10 - Chapter 10 Key Management Session and Interchange Keys...

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June 1, 2004 Computer Security: A rt and Science Slide #10-1 Chapter 10: Key Management Session and Interchange Keys Key Exchange Key Generation Cryptographic Key Infrastructure Storing and Revoking Keys Digital Signatures
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June 1, 2004 Computer Security: A rt and Science Slide #10-2 Overview Key exchange Session vs. interchange keys Classical, public key methods Key generation Cryptographic key infrastructure Certificates Key storage Key escrow Key revocation Digital signatures
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June 1, 2004 Computer Security: A rt and Science Slide #10-3 Notation X     Y  : {  Z  ||  W  }  k X , Y X  sends  Y  the message produced by concatenating  Z   and  W  enciphered by key  k X , Y , which is shared by users  X  and  Y A     T  : {  Z  }  k A  || {  W  }  k A , T A  sends  T  a message consisting of the concatenation of  Z  enciphered using  k A A ’s key, and  W  enciphered using  k A , T , the key shared by  A  and  T r 1 r 2  nonces (nonrepeating random numbers)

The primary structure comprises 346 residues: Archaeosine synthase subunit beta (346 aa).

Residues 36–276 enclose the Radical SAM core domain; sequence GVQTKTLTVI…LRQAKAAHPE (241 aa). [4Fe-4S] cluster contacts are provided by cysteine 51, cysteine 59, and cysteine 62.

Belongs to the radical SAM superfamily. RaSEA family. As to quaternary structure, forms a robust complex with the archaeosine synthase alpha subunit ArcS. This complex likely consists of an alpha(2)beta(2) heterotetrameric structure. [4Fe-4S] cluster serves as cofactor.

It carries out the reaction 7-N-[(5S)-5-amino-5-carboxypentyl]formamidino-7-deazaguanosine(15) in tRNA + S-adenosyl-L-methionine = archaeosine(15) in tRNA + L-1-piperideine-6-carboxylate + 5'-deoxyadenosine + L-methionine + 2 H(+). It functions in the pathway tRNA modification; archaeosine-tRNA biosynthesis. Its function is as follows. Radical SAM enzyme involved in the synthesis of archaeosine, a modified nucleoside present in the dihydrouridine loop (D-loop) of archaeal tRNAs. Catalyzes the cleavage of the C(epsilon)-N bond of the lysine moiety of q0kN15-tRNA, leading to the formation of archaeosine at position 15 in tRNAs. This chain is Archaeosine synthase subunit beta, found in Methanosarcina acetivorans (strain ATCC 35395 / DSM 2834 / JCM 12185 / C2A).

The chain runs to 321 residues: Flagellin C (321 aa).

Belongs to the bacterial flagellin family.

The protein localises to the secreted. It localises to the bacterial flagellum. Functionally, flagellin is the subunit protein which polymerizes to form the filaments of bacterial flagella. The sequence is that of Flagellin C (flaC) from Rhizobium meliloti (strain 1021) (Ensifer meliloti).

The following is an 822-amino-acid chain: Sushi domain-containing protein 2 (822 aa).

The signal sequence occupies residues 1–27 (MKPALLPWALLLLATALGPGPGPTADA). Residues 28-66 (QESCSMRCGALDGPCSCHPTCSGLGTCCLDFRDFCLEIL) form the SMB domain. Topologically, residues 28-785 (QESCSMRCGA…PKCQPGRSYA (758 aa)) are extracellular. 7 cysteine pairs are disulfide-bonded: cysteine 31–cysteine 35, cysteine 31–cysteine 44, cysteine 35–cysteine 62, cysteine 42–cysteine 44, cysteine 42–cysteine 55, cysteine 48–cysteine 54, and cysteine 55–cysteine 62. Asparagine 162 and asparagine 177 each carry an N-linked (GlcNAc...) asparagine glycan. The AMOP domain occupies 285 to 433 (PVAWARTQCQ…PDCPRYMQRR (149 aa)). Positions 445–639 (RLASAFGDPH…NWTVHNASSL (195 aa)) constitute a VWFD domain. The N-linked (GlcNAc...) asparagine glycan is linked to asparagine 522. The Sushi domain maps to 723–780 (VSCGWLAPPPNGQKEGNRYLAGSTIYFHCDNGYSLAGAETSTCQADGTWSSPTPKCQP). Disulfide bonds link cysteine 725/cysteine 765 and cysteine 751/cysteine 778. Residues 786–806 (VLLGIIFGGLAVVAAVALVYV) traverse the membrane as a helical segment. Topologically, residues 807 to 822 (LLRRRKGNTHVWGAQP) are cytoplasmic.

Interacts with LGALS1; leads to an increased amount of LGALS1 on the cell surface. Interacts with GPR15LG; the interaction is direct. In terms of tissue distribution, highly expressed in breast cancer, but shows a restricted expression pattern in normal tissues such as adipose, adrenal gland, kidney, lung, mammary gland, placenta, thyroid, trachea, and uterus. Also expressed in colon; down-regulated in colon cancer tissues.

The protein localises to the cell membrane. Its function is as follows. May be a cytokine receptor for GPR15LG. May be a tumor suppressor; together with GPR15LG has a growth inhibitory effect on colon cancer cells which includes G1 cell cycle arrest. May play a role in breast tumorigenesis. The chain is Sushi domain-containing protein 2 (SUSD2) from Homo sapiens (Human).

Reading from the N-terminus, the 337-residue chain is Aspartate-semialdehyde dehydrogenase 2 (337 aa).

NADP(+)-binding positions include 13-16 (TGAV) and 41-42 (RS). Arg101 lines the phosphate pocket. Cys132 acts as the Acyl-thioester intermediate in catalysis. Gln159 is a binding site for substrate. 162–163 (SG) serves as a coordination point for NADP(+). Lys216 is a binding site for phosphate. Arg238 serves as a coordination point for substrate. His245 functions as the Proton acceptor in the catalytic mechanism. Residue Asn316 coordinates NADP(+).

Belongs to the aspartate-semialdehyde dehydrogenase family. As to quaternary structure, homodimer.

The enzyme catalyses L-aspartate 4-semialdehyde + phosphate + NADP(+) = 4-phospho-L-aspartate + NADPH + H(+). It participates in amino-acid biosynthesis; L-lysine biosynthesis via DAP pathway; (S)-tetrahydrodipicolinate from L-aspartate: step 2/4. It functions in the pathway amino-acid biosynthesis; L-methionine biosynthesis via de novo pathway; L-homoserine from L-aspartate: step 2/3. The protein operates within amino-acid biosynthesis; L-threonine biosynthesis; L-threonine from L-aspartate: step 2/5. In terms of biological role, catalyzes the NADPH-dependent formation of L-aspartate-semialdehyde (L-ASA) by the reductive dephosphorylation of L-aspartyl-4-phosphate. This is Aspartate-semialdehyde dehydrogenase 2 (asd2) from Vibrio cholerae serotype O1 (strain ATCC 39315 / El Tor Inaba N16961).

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June 1, 2004 Computer Security: A rt and Science Slide #10-4 Session, Interchange Keys Alice wants to send a message  m  to Bob Assume public key encryption Alice generates a random cryptographic key  k s  and uses  it to encipher  m To be used for this message  only Called a  session key She enciphers  k s  with Bob;s public key  k B k B  enciphers all session keys Alice uses to communicate with  Bob Called an interchange  key Alice sends {  m  }  k s   k s   k B
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June 1, 2004 Computer Security: A rt and Science Slide #10-5 Benefits Limits amount of traffic enciphered with single  key Standard practice, to decrease the amount of traffic an  attacker can obtain Prevents some attacks Example: Alice will send Bob message that is either  “BUY” or “SELL”. Eve computes possible ciphertexts  { “BUY” }  k B  and  { “SELL” }  k B . Eve intercepts  enciphered message, compares, and gets plaintext at  once
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June 1, 2004 Computer Security: A rt and Science Slide #10-6 Key Exchange Algorithms Goal: Alice, Bob get shared key Key cannot be sent in clear Attacker can listen in Key can be sent enciphered, or derived from exchanged data  plus data not known to an eavesdropper Alice, Bob may trust third party All cryptosystems, protocols publicly known Only secret data is the keys, ancillary information known only  to Alice and Bob needed to derive keys Anything transmitted is assumed known to attacker
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June 1, 2004 Computer Security: A rt and Science Slide #10-7 Classical Key Exchange Bootstrap problem: how do Alice, Bob  begin?
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